Get prepared for rainy driving

Published on Wed, Oct 16, 2013 by Steve Guntli

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It was a long, beautiful summer in Whatcom County, but now the rainy days of fall are here, and local motorists may want a refresher course on driving in wet conditions.

Whatcom County receives close to 36 inches of rainfall annually and most of that precipitation falls between October and January. Each year, around 7,000 deaths are attributed to inclement weather conditions, according to the Federal Highway Administration. 

“Washington drivers are used to the rain, so they’re generally pretty safe,” said Cole Price, owner of Performance Driving 
School in Lynden. “People here know and understand, but sometimes people have trouble after the first couple of rains, especially if it’s been nice all summer and they aren’t used to it.”

Price says adjusting your speed to fit the conditions and keeping a safe distance between cars are crucial to wet weather safety.

“Just because there’s a speed limit doesn’t mean it’s necessarily right for the conditions,” he said.

Price advises keeping a two- to four-second following distance between cars in normal conditions, which can be calculated by counting from when the car in front of you passes a stationary object until your car passes the same object. In rainy conditions, increasing to five to six seconds following distance will give you more time in case you need to make a sudden stop.

Keeping your distance also will allow the car ahead to divert some of the water off the lane, increasing your safety.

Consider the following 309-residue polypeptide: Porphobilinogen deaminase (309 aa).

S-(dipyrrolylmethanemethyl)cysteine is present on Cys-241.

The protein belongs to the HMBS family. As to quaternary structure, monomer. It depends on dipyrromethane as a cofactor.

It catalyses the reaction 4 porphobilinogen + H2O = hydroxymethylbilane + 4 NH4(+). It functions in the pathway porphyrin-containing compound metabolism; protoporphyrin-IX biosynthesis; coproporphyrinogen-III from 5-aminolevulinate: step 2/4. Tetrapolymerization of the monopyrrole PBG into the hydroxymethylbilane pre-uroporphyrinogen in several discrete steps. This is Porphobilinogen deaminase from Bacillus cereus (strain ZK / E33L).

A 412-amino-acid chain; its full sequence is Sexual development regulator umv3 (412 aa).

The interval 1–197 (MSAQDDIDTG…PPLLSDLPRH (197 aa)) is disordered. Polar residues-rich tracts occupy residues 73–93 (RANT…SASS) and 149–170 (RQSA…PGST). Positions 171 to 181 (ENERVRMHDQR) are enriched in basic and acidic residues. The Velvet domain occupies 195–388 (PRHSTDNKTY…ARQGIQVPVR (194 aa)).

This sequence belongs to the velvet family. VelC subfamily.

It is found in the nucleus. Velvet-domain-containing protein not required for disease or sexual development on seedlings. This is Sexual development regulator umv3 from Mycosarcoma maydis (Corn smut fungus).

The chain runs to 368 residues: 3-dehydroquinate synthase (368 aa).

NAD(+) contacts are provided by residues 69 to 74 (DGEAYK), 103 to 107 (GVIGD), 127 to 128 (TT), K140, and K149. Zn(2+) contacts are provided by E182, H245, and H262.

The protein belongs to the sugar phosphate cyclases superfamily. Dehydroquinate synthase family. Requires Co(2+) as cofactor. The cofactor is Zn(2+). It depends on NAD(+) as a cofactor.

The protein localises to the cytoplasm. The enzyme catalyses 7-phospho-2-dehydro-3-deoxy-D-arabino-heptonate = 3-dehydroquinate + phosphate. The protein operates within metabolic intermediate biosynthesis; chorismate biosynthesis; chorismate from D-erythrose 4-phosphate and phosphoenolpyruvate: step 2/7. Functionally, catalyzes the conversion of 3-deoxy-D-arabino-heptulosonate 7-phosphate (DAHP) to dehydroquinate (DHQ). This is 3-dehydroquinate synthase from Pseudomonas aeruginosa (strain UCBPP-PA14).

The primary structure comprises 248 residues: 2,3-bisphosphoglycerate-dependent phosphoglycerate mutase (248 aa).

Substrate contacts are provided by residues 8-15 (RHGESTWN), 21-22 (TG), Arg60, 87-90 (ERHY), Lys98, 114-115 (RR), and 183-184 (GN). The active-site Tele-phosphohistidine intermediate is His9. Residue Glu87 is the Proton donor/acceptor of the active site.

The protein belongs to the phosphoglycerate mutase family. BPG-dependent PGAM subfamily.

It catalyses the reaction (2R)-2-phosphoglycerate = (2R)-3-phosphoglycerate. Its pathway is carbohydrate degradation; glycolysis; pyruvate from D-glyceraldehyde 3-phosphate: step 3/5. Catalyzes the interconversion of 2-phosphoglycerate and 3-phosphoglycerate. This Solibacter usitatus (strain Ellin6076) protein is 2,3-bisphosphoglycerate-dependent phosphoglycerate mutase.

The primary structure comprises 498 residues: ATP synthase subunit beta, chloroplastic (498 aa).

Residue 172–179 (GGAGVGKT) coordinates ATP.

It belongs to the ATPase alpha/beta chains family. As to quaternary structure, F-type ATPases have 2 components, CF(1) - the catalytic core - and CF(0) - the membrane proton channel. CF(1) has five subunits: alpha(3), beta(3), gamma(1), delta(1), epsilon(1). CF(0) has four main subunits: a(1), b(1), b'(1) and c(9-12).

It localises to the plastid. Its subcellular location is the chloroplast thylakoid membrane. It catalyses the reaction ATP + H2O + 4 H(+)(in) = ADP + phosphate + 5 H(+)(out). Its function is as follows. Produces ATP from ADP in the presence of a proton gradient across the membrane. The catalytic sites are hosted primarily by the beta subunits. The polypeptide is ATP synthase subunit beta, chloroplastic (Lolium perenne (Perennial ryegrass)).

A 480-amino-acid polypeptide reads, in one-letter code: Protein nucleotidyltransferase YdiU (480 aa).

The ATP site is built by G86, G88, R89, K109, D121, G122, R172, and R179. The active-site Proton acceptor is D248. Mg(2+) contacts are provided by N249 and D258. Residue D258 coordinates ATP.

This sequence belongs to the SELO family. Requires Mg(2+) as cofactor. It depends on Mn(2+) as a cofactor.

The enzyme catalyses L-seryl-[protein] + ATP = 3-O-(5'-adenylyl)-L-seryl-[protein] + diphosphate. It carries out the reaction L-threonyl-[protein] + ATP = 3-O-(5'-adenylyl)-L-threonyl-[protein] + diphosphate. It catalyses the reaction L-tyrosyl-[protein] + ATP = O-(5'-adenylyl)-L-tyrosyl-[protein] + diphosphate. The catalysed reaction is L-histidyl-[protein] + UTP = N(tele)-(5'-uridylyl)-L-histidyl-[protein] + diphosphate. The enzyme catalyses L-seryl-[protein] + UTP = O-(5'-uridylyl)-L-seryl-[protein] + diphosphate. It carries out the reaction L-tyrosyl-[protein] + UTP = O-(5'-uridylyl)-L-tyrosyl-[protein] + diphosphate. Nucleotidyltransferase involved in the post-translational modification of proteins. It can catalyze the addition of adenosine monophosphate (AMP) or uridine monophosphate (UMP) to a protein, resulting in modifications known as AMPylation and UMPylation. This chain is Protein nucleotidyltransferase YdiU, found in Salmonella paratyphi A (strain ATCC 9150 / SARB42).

Even careful drivers can get into trouble if conditions are bad enough. Vehicles can hydroplane in as little as half an inch of water. Hydroplaning occurs when your tires “float” on the water. The water effectively lifts the car off the road, taking away its traction.

When this happens, Price says the best thing to do is stay calm. 

“When you’re hydroplaning, take your foot off the gas and don’t slam on the brakes,” Price said. “Let your tires regain traction. If your car is headed in the wrong direction, turn your wheels towards where you want to go and you’ll straighten out.”

Preparing your car ahead of time can save you a lot of trouble down the road. “Make sure your tires have good tread on them and your tire pressure is high enough,” said Rich Eacret, owner of Alley Auto in Blaine. Consider upgrading to all-purpose tires or winter tires, which tend to have more traction and better road stability. 

Eacret also recommends checking that all your lights are in good working order, as visibility is especially important in inclement weather.

Windshield wipers are obviously your first line of defense against rain, sleet and snow. Wipers should be changed at least twice a year. 

“When it comes to wiper blades, cheaper is not better,” said Ron Willand, owner of Willand’s Tech Auto in Ferndale. “When it rains and you need them, you want them to be dependable.”

Worn out blades will streak the windshield, making it harder to see. Willand says the summer sun is tough on wiper blades and can cause them to harden and crack, so the damp fall season is the perfect time to change them out. 

So before you hit the road and encounter a rainy day, make sure you’ve taken the time to brush up on these tip and check to make sure everything on your car is in good working order to deal with the wet weather ahead.